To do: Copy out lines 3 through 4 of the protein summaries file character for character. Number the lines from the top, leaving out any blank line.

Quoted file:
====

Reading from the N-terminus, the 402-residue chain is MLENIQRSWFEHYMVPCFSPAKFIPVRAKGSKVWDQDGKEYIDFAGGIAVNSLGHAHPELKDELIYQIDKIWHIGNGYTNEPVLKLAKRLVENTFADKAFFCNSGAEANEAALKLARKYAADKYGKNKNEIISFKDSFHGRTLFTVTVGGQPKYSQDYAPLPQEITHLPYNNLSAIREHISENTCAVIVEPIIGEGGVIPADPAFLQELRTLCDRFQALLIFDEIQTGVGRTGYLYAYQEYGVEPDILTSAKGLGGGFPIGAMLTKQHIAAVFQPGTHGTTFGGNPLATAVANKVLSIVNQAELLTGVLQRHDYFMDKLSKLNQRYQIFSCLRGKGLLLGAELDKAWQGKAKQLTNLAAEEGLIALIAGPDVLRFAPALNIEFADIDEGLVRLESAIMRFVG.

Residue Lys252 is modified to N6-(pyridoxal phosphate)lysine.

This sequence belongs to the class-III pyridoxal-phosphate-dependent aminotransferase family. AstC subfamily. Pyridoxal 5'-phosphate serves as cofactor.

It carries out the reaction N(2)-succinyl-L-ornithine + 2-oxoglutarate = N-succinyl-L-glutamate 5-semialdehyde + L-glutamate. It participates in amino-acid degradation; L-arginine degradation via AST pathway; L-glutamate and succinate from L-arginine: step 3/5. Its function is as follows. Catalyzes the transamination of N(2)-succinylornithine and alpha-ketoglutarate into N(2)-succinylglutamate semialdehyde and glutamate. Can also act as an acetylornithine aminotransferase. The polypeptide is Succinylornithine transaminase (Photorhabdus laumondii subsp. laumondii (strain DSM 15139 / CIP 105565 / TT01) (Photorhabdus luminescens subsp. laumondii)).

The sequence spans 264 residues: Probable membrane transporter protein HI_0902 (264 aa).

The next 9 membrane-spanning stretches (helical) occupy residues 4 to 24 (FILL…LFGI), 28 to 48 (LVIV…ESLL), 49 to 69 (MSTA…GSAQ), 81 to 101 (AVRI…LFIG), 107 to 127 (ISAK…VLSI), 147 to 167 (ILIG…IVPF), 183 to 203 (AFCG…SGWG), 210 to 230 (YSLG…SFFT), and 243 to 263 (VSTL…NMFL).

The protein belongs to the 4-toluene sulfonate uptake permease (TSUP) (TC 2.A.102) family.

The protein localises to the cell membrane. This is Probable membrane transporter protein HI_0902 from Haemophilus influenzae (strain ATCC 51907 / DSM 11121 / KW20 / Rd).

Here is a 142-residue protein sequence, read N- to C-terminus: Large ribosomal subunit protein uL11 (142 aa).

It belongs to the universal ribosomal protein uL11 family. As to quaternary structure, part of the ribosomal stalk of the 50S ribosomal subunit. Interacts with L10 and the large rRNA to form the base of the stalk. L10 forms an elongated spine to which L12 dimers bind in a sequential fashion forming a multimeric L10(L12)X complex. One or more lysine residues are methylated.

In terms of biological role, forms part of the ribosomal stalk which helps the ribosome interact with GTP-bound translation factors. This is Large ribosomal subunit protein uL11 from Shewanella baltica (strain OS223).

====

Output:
This sequence belongs to the class-III pyridoxal-phosphate-dependent aminotransferase family. AstC subfamily. Pyridoxal 5'-phosphate serves as cofactor.

It carries out the reaction N(2)-succinyl-L-ornithine + 2-oxoglutarate = N-succinyl-L-glutamate 5-semialdehyde + L-glutamate. It participates in amino-acid degradation; L-arginine degradation via AST pathway; L-glutamate and succinate from L-arginine: step 3/5. Its function is as follows. Catalyzes the transamination of N(2)-succinylornithine and alpha-ketoglutarate into N(2)-succinylglutamate semialdehyde and glutamate. Can also act as an acetylornithine aminotransferase. The polypeptide is Succinylornithine transaminase (Photorhabdus laumondii subsp. laumondii (strain DSM 15139 / CIP 105565 / TT01) (Photorhabdus luminescens subsp. laumondii)).